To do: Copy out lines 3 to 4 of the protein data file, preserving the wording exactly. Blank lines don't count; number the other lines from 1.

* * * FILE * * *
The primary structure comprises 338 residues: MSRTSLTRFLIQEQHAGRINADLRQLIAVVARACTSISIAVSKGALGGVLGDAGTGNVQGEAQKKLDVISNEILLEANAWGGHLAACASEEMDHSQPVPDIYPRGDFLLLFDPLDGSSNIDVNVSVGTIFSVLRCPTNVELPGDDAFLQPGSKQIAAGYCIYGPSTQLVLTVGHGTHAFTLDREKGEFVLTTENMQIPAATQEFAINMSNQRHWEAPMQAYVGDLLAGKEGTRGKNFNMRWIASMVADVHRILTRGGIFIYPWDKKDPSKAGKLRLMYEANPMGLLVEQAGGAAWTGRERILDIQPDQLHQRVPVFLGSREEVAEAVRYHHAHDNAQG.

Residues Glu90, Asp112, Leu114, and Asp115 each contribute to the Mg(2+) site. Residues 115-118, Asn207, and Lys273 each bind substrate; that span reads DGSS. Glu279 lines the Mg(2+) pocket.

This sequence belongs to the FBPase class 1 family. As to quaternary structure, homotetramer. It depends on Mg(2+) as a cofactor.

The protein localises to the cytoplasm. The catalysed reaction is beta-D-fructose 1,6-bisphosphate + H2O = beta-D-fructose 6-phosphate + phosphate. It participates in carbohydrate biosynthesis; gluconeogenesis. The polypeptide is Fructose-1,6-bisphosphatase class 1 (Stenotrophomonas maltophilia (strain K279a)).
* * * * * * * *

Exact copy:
This sequence belongs to the FBPase class 1 family. As to quaternary structure, homotetramer. It depends on Mg(2+) as a cofactor.

The protein localises to the cytoplasm. The catalysed reaction is beta-D-fructose 1,6-bisphosphate + H2O = beta-D-fructose 6-phosphate + phosphate. It participates in carbohydrate biosynthesis; gluconeogenesis. The polypeptide is Fructose-1,6-bisphosphatase class 1 (Stenotrophomonas maltophilia (strain K279a)).